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The Trivia of Modern Life

I was out the other day with a friend I’ve been trying to see for months. Finally, we had the sort of date that only two busy people can put together: she had an errand she needed to run over the hill, so I went with her so we’d have the time to talk. That’s how desperate you get in this modern life!
This friend lost her house in a wildfire last summer. We talked about a lot of things, but everything kept coming back to that. She apologized, then said that she supposed she was still working through it. When would she not be working through it?
It reminded me of a temporary quandary I had last year when my husband was considering a job overseas. I started to go about my days thinking about how we’d move out of this house, how we could possibly put everything we needed to live on in suitcases.
It came down to the ragbag. I was doing the laundry, contemplating what clothing I’d wear in a completely different climate with a completely different culture attached. I was putting away rags into our large bag of cast off clothing, sheets, towels. And I thought, what do you do with the ragbag? You’re moving overseas and renting out your house. Obviously you can put the important stuff into storage, and you can sell the less important stuff at a rummage sale or give it to Goodwill. But what do you do with all those useful things you’ve collected: the rags, the twisty-ties you use on a half-used bag of peas, the containers from pickles and mustard and other things that would see their use somehow, someday.
It was exhausting to think about. What do you do with the accumulations of modern life?
My friend has the opposite problem. Whenever she goes to a store, she’s faced with all the things she’s lost. Insurance money pads their bank account and she’s supposed to “replace” what she’s lost, but how does one start? We wandered the aisles of a bookstore she’d been given a gift certificate for. She talked about books she loved and how they don’t have much space for books in their rental. Should she buy what she had before? Try to get it all back? Or move forward? And what is forward from nothing?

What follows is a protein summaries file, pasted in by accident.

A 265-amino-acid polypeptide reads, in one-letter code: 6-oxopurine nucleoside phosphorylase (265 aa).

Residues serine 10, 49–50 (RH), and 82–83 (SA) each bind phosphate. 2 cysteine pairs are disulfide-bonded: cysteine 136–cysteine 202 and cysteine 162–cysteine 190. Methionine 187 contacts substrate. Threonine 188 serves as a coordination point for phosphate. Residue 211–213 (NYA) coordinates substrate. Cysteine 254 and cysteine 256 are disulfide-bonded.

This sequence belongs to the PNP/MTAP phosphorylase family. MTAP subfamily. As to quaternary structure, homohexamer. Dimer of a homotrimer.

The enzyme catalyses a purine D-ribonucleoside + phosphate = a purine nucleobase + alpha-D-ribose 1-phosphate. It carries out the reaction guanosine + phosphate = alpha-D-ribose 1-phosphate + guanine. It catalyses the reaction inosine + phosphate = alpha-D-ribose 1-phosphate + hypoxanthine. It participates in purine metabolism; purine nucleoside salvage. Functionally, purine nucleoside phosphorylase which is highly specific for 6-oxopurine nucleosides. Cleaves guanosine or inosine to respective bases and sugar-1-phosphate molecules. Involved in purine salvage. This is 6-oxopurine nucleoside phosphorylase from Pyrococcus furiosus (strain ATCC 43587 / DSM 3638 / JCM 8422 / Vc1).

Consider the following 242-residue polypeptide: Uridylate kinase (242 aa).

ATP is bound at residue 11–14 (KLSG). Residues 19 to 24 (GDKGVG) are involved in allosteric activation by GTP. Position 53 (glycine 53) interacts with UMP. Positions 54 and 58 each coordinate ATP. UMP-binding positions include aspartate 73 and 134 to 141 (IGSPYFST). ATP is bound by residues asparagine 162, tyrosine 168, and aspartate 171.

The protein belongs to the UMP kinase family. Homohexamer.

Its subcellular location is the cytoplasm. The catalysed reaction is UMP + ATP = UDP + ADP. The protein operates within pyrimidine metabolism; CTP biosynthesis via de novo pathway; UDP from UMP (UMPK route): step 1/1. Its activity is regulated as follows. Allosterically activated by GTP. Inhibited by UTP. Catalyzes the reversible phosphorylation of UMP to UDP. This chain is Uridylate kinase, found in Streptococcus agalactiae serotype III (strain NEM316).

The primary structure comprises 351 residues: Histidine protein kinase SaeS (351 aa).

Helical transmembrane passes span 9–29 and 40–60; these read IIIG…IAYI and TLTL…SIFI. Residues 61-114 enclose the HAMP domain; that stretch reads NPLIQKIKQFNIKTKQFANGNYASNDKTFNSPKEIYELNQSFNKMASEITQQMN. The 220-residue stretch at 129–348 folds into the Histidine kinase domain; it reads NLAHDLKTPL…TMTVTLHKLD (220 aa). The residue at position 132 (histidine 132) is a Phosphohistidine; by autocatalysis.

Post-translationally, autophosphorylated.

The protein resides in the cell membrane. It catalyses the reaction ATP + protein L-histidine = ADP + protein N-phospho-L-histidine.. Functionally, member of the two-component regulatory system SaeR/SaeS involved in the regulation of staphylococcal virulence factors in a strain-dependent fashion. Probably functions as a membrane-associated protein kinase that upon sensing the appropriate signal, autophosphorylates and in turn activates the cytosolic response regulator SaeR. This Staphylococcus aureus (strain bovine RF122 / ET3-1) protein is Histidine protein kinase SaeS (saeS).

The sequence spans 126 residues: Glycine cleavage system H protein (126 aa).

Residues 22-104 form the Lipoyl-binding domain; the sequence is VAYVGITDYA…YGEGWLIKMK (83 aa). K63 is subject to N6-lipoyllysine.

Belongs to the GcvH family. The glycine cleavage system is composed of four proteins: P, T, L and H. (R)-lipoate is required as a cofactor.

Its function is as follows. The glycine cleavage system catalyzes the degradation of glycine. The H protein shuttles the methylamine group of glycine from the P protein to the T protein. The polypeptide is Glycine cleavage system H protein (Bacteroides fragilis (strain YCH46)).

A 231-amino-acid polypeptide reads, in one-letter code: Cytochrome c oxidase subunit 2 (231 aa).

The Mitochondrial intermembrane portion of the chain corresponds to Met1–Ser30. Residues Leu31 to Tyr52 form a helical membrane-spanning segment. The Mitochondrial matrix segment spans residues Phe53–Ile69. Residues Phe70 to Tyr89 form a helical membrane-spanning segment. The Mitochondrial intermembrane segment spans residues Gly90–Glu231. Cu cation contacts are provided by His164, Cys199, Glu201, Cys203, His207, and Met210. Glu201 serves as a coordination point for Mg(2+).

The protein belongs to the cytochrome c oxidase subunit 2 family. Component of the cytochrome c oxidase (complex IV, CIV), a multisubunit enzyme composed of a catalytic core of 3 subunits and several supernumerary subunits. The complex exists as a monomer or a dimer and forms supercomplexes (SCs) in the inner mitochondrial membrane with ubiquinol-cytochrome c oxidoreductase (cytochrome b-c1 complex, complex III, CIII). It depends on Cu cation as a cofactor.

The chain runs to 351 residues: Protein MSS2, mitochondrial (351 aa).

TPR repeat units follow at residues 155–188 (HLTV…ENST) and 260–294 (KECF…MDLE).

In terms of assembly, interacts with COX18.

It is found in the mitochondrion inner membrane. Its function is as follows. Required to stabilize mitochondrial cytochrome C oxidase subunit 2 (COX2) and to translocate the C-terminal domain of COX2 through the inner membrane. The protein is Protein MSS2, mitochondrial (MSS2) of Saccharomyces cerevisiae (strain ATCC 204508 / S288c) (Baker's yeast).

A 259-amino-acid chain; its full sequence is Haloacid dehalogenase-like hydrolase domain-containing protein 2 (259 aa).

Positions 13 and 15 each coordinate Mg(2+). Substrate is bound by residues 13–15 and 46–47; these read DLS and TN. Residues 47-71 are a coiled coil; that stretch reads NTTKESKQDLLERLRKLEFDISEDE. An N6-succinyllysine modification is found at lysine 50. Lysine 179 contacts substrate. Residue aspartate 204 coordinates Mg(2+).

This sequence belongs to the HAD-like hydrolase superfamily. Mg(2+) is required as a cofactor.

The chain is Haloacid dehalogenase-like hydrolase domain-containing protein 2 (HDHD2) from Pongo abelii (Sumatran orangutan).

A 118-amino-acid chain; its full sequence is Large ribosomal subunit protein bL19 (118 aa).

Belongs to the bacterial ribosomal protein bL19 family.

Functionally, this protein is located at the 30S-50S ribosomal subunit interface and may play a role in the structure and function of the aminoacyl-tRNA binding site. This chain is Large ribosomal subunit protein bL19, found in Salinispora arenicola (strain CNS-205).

She’d been out the day of the fire, and all she had left was what was in her car and on her body. She mentioned her favorite earrings and I hoped that she’d been wearing them that day. Nope, she said. Nor had her mother, who lives with her, been wearing the bracelet that she treasured, the first thing she bought with her own money sixty-some years ago. Her son didn’t have any of his toys or his most comfortable clothing. Her husband, too, was starting from nothing.
There are comic elements to her story. Her husband’s adult son had grabbed the cats and stuffed them in the trunk of his car. How do you stuff cats into the trunk of a car? It sounds like the set-up for a joke, except there is no punchline. One of the few scraps that survived was part of a certificate signed by Richard Nixon. As if the fire was afraid of his mark, it kept its distance and just burned around his name.
But losing everything, moving everything, changing everything — those are largely stories not of comedy but of details. What are the bare essentials of modern life? What would we pack into the covered wagon if we had to move on? Without the stuff we accumulate through life, what defines us?
My kids love to look at the decorator crab at Long Marine Lab. They think it’s so funny how he has adorned his shell with what he’s found — in this case, the colorful pompons that the aquarium staff put in there for him. I know that some of us are comfortable with morphing from one life to another, but most of us are like that crab, defined by our stuff. The insurance will pay for the new toilet brush and the TV and that brand of stove we should have bought when we remodeled the kitchen that burned, but money can’t replace the memories in the most trivial of things we keep around us.
At least, my friend tells me, they have the cats. It’s so comforting to have a familiar warmth to hug, when everything else around you is too new to be part of your history.

Posted in Parenting.


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